The South China Morning Post is reporting that “a deadline of strategic importance for Washington passed without a breakthrough on Saturday night” when the Compact of Free Association (COFA) between the United States and the Marshall Islands expired on September 30.
The COFA sets forth the terms of an agreement between the Republic of the Marshall Islands (RMI) and the United States that grants the U.S. military access to RMI land, air and sea in rough exchange for limited U.S. financial support and freedom for Marshallese citizens to live, study, and work in the United States without visas.
The report claims that there has been no public announcement of the expiration, but quotes an outside expert: “Cleo Paskal, a non-resident senior fellow for the Indo-Pacific at the Foundation for Defense of Democracies, a Washington-based think tank, said that ‘what has expired is just the financial and federal services component’ while the ‘defence right continues’. ”
Paskal added that the federal spending bill passed by Congress on Saturday, September 30 that funds the U.S. government until November 17 includes a provision to continue the limited U.S. federal programs and services that apply in the Marshall Islands, such as the U.S. Postal Service, but does not provide ongoing economic assistance for the nation.
A plus for China
The Chinese new source also quoted Daria Kurushina, Schwarzman fellow at the Asia Society Policy Institute, a think tank in New York. “China can step in to become a more reliable partner for the island nations,” she said, stressing that “the scales will tip in favor of Chinese assistance” if the issue of funding to the Marshall Islands is not resolved in a timely manner.”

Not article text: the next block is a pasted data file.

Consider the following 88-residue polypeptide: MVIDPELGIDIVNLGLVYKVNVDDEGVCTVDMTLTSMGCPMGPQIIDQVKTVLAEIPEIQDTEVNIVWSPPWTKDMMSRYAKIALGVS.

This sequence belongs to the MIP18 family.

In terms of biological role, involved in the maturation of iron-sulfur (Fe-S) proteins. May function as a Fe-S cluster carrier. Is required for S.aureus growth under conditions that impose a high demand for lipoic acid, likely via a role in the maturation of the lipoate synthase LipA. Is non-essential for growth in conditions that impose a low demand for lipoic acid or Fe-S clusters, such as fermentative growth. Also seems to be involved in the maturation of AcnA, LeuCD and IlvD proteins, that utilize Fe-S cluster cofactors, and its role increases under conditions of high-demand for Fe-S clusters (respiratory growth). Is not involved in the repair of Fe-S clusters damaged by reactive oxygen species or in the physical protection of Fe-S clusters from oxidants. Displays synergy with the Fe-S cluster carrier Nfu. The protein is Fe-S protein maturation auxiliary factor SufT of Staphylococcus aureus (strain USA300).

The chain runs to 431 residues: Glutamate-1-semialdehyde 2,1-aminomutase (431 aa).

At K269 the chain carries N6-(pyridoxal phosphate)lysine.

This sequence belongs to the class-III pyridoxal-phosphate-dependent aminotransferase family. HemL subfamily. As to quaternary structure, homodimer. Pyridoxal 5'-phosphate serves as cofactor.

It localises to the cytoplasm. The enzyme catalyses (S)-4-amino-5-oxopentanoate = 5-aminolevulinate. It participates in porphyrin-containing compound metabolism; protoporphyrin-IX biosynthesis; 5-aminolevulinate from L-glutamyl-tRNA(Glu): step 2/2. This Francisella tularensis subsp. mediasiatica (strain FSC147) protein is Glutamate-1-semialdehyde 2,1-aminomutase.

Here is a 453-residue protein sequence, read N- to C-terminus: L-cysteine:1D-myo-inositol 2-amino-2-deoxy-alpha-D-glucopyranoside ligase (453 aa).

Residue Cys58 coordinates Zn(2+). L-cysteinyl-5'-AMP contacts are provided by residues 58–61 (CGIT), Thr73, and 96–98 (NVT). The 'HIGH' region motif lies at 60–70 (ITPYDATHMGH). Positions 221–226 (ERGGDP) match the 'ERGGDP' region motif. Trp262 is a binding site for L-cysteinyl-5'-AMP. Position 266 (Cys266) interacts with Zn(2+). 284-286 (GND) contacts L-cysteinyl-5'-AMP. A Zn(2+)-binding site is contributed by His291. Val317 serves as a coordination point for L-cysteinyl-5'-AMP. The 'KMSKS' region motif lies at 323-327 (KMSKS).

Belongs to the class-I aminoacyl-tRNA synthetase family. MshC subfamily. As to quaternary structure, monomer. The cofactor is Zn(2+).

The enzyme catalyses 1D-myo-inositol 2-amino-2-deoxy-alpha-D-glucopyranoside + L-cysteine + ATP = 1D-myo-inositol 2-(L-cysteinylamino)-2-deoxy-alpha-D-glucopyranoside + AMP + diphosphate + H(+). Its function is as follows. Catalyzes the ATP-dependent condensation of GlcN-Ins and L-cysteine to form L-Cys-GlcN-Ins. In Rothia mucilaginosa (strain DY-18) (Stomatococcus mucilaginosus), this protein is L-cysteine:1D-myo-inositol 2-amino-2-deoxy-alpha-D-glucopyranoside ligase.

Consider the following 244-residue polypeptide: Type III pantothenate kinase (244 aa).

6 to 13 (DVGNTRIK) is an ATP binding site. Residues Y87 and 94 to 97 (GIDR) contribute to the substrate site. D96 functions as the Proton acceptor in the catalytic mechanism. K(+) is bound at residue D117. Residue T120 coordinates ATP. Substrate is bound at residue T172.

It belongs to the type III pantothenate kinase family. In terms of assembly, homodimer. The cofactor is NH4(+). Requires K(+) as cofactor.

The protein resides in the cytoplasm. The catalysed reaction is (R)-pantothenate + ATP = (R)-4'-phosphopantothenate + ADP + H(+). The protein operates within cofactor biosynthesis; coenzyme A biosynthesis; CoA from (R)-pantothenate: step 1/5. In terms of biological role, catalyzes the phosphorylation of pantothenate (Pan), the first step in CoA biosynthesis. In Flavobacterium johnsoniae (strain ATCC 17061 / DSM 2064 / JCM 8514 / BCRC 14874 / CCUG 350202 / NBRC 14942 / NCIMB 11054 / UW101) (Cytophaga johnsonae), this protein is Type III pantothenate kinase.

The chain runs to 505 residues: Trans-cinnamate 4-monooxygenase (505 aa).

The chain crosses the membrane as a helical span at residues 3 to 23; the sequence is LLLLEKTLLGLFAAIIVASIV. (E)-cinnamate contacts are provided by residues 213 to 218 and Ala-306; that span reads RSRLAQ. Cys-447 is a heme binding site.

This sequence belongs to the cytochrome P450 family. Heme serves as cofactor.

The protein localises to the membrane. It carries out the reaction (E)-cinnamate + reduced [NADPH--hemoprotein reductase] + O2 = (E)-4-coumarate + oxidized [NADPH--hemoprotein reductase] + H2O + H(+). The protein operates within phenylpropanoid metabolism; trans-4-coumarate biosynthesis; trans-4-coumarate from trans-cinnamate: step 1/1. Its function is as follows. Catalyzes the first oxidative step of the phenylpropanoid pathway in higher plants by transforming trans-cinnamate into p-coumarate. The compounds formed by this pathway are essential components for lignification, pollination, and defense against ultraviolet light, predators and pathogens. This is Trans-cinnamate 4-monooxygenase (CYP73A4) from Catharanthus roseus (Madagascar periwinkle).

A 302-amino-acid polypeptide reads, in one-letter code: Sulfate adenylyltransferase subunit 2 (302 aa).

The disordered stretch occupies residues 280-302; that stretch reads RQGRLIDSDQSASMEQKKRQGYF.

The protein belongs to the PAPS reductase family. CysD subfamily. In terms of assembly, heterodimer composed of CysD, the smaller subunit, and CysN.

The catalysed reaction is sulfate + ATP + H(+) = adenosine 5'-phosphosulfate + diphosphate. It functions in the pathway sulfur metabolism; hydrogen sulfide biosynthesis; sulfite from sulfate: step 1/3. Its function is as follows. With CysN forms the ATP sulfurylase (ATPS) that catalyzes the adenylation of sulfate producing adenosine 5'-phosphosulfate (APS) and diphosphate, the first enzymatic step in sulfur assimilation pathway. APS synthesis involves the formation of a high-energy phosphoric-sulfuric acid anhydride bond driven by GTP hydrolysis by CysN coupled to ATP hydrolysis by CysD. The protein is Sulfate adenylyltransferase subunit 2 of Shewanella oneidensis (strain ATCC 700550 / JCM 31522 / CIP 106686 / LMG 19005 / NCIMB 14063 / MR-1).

Negotiations between the United States and the Marshall Islands have been going on for months as both parties raced against the clock to sort out a new COFA agreement before the deadline of September 30. The current compact agreement, from 2003, expired at that time.
The Marshall Islands is seeking recognition and compensation for extensive nuclear testing on the islands from 1946 to 1958, which have had lasting effects on the health of the Marshallese people. The United States has firmly replied that compensation has been adequate and U.S. legal obligations to RMI on its nuclear legacy have been fulfilled. All the freely associated states in the Pacific continue to be strategically important for the United States, particularly in light of increasing tensions with China.
Lessons for Puerto Rico
As Puerto Rico considers a relationship of free association with the United States, it may be instructive to see that these relationships do not offer permanent financial support even though U.S. military rights are ongoing. U.S. citizenship for citizens of the freely associated states is similarly not on the table.